"Definitions" S5 / E1
- B Community Grade
Last season we had to make several long journeys. From Barney and Robin apart to Barney and Robin together. From Ted the failing architect to Professor Mosby. From Stella to the mother, who is somewhere in that big lecture hall where Ted gave his first Architecture 101 lecture ... to students enrolled in Economics 305.
Yep, the mother's in that room, but the mother's not in Ted's class. Yep, Barney and Robin are together, but they're not willing to admit that they're crazy about each other -- they think it's just a rather repetitive hookup. Yep, Lily looks like a million bucks and she's pulling all the strings. How I Met Your Mother is back, and it's awe-a-whole-darn-lot.
The linked stories this week are about knowing yourself -- remember that bust of Socrates at the beginning, while the Vampire Weekend song was playing? Robin and Barney are willing to have sex every night for a whole summer hiatus without ever saying what that means, but Lily won't have it. She locks them in a bedroom until they "define the relationship" by "having the talk." (Barney: "The talk sucks.") Now she's got a vested interest: an entire fantasy life where she and Robin are couples-girlfriends, going to cooking classes and going on camping trips and sharing funny stories about said activities. But she's also got a clearer view of the real definition than any of the other players. When Robin's inability to say that she has a boyfriend results in a hockey date with Brad ("Do I have to hold a gun to your head? Do I have to buy you a six-pack?"), Barney's jealousy certainly crystallizes the feelings present between them. When they decide to lie to Lily and give her what she wants -- the boyfriend/girlfriend label -- their rehearsed speech gives way to real appreciation for a man who looks good in a suit and a girl who can hold her scotch. And as they walk off to breakfast, or perhaps brunch, breaking the most important Gremlins rule for handling women ("Never feed them after midnight"), they hold hands in a very definite way.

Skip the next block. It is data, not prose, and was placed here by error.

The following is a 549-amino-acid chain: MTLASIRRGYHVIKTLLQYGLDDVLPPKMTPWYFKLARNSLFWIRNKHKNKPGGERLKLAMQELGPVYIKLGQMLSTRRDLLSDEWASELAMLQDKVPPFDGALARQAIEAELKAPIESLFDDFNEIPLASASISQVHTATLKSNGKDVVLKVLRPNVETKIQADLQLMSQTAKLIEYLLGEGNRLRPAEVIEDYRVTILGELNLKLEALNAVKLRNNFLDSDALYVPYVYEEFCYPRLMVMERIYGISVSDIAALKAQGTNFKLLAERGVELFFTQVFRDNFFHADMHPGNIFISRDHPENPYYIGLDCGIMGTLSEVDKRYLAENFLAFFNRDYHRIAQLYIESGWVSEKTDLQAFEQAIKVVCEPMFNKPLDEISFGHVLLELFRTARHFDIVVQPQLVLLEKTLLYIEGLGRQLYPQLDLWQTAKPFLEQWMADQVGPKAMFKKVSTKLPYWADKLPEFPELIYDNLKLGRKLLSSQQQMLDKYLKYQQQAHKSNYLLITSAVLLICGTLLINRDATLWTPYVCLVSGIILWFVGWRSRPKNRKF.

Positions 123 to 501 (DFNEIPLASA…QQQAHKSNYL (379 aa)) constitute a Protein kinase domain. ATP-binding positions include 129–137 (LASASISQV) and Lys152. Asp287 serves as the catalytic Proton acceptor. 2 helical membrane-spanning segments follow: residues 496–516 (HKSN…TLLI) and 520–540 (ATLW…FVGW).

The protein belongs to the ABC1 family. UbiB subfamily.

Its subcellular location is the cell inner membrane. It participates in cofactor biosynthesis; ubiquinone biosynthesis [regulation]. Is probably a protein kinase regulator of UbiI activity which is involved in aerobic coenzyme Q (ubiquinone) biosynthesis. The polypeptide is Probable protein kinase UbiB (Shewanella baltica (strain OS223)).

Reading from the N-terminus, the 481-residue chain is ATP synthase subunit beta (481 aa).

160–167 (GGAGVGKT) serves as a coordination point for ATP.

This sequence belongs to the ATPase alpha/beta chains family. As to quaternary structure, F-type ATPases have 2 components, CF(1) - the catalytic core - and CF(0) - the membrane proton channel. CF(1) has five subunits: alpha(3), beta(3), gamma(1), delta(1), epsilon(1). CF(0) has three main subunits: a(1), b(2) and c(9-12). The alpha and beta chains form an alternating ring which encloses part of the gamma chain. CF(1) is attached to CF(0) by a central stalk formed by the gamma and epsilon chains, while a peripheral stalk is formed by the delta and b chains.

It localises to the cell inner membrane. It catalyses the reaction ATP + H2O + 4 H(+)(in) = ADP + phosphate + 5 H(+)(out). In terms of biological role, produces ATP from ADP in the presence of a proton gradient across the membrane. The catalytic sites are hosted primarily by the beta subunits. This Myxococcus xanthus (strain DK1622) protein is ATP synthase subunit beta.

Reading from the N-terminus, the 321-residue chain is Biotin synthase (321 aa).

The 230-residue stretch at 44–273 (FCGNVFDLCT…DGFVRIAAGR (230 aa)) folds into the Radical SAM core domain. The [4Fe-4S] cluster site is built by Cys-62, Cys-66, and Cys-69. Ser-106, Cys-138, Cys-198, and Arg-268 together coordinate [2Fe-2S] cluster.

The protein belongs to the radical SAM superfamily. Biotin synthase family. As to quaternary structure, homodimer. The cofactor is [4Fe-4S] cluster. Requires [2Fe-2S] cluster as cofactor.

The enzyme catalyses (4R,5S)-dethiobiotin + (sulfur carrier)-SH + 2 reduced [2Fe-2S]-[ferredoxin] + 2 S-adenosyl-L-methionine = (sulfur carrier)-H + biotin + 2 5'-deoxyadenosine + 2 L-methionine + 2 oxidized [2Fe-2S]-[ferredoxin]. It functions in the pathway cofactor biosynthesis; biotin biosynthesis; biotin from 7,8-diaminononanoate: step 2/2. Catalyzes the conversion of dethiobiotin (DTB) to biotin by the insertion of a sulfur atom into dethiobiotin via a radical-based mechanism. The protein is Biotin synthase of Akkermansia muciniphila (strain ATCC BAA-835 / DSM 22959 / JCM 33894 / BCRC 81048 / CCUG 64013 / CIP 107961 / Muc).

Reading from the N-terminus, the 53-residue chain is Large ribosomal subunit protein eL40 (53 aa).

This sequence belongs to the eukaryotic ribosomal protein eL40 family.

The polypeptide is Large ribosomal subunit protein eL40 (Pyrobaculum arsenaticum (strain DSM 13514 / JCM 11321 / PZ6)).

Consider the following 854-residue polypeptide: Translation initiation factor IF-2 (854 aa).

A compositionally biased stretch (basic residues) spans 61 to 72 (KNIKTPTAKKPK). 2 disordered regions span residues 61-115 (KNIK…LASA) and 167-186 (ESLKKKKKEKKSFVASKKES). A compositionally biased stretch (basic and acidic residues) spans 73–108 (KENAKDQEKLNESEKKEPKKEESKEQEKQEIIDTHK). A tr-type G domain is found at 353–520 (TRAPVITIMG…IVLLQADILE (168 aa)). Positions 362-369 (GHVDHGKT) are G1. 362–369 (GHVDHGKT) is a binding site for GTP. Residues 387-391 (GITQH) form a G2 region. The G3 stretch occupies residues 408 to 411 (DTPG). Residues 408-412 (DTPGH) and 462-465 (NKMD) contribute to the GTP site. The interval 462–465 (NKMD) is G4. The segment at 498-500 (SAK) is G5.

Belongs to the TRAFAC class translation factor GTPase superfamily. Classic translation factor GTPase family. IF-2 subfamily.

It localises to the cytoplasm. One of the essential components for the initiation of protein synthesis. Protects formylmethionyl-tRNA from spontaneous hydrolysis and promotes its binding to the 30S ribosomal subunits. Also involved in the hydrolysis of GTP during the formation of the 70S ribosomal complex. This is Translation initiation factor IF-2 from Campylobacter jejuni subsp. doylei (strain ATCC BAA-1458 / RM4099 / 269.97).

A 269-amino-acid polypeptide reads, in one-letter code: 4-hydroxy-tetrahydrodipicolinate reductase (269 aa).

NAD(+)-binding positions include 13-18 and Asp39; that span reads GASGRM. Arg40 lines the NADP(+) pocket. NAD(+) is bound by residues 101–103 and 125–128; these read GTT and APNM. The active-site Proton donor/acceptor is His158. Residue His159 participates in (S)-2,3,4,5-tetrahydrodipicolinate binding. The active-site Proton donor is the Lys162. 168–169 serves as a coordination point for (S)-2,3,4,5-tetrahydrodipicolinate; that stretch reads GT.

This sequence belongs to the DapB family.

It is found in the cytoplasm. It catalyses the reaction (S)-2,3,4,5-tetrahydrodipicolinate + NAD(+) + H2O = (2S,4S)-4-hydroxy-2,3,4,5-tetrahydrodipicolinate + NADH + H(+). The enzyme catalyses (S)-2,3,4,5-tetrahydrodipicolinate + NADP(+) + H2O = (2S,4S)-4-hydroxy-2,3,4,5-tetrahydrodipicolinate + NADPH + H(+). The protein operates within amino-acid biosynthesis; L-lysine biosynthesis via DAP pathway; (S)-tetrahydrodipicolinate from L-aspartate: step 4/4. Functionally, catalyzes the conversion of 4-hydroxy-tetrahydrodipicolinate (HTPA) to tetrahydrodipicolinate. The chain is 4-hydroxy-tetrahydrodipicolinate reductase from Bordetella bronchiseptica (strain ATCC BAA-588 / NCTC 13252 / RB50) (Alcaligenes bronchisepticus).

Meanwhile, Ted has to decide what kind of professor he's going to be: an approachable colleague ("who's this cool peer of mine up in front of the class?" he imagines the students asking) or an authoritarian who takes control. Caught between definitions, he freezes up just trying to write his name on the board ("wait ... does professor have one F or two?") and then interprets all the students' demurrals about the non-architectural nature of the class as Zen koans about architecture ("Here's your think-about-it for the day. Every single person in this room ... is already an architect"). When the real professor arrives 20 minutes late, he's forced to run across campus to the much smaller room with his actual students, and as he later reports to Lily, his paralysis over how to present himself just vanishes in the embarrassment and breathlessness of it all.
Do we have to define what it is we love about this show? If we must, maybe we'll just show last season's closer and this season's opener back to back. There's the palpable joy of having both Alyson and Cobie back at full strength. There's the force of nature that is Neil Patrick Harris, an unqualified hell-yes that other people are starting to understand after his triumphs at the Tonys and the Emmys. And there are the less showy but no less emotional beats of Ted and Marshall, just as much characters trying to find themselves as the others, but uneasily trying to be grown-ups. It's all there tonight, maybe not in the funniest half-hour the show has ever put together, but one that's assured, at ease with itself, and knows where it's headed.
- Lily has an "indoor woo."
- Marshall's favorite professor of all time is Indiana Jones. The dream students in Ted's first class accuse him of not being a real professor because "where's your hat and whip?"
- Cobie rocks the hockey heckling. I didn't understand a word she said -- something about shoving something somewhere -- but it was really, really loud.
- Brad is not at all afraid of "the talk," and launches right in: "I was born a little different."
- Movies teach us all our valuable lessons in life. How to pick a tie? Simple! Remember Predator?
- After landing one punch, Barney collapses, gasping, "We can't fight like this all night, we both got some good shots in, let's call a truce!"
- Funniest moment of the night: The one student subtly shaking her head to guide Ted through the spelling of "professor."
- Barney and Robin's safe word is "flugelhorn."